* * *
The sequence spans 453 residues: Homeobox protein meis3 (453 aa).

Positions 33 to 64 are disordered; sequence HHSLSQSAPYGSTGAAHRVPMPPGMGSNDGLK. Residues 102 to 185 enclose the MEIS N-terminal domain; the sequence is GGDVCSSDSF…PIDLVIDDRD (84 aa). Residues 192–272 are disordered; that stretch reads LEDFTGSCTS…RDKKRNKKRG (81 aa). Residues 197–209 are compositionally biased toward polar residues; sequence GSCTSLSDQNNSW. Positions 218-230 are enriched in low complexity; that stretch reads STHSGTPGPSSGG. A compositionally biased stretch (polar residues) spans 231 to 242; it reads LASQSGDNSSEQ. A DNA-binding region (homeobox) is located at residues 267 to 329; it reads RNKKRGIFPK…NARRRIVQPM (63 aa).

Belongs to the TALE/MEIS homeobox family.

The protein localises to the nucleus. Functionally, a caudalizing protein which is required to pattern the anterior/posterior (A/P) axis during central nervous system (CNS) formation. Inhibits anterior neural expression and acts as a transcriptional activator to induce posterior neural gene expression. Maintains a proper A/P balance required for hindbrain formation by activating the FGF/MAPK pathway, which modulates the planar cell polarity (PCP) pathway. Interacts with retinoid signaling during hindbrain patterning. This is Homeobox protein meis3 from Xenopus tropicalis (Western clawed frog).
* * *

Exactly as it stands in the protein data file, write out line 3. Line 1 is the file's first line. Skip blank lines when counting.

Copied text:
Belongs to the TALE/MEIS homeobox family.